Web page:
1. Attempt to pass-down the entire join condition for the AEJoin node.
  2. Is passing down the condition successful (Passdown() returned true)?
    1. Yes, Passdown() returned true. Call TakeResult() and substitute the returned result in for the AEJoin node.
    2. No, Passdown() returned false. Is there only one CNF clause (see below for more information on this step)?
          1. Yes, only one clause. Is there a result returned from TakeResult()?
            1. Yes, a result is returned. Create an AESelect node with the same filter condition as the AEJoin join condition, and use the returned result as the operand for the AESelect node. Replace the AEJoin with the AESelect node.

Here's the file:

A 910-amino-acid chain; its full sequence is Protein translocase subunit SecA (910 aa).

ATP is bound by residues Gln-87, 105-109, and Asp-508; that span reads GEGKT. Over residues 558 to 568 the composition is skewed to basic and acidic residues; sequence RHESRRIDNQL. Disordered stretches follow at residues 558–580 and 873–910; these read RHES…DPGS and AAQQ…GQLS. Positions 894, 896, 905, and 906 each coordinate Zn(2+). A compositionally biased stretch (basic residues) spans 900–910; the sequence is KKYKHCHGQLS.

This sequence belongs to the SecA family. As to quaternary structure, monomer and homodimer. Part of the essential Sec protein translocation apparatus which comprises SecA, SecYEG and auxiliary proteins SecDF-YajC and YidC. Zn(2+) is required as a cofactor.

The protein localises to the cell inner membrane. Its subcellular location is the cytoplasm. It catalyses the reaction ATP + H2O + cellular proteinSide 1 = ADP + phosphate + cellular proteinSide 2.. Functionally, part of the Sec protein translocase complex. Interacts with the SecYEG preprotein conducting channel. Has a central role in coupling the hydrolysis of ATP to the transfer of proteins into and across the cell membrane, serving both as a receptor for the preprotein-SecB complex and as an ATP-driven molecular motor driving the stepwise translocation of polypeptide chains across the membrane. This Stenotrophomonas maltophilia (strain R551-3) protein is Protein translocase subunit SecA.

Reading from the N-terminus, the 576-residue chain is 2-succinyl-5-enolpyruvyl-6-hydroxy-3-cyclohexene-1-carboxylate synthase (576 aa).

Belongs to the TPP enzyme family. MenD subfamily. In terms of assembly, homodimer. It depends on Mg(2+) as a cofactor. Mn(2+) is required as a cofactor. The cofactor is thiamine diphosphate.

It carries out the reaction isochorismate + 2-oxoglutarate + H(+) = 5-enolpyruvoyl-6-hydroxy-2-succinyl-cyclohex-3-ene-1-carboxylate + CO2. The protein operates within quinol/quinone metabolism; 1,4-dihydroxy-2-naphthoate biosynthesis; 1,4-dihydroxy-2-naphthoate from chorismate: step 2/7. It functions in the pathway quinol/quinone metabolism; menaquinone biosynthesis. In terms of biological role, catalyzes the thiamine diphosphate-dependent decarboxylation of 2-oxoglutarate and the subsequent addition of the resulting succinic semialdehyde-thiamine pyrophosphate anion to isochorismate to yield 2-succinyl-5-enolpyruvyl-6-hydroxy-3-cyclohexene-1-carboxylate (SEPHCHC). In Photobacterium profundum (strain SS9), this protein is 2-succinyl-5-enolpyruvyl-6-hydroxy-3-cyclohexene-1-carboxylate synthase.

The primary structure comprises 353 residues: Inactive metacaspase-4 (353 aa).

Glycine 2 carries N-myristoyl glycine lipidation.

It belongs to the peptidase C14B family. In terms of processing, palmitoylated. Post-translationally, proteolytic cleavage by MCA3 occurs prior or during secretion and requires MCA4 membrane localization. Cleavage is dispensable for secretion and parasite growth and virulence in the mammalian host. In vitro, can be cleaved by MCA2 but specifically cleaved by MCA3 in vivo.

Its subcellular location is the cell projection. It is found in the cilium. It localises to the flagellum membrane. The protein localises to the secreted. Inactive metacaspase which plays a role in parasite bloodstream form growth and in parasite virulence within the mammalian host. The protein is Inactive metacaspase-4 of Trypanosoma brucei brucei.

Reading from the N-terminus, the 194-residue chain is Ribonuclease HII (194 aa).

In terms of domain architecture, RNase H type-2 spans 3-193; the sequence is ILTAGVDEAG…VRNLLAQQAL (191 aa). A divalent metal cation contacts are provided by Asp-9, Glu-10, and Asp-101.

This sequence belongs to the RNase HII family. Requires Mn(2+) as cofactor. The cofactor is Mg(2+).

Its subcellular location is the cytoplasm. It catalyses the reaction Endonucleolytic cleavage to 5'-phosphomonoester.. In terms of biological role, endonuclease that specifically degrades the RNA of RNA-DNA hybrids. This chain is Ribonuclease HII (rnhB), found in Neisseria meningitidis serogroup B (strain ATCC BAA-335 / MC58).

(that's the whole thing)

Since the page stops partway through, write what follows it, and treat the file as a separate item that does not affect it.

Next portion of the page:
2. No, no result is returned. Leave the AETree as is.
          1. No, more than one clause. Attempt to pass-down each CNF clause one-by-one. For each CNF clause passed down, is passing down the clause successful?
            1. Yes, Passdown() returned true. Record the clause and continue to the next clause. If no more clauses, go to step ii.3.
            2. No, Passdown() returned false. Attempt to break clause down according to step ii and pass-down, then continue to the next clause. If no more clauses, go to step ii.3.
            3. Create an AESelect node with the same filter condition as the AEJoin join condition, and use the returned result as the operand for the AESelect node. Replace the AEJoin with the AESelect node. Remove from the AESelect condition any clauses that were recorded in step 1.

A CNF clause would be any clause that is separated by an &&. For example, with the condition (A || B) && (C && D) we could break it down by one step to the following two clauses: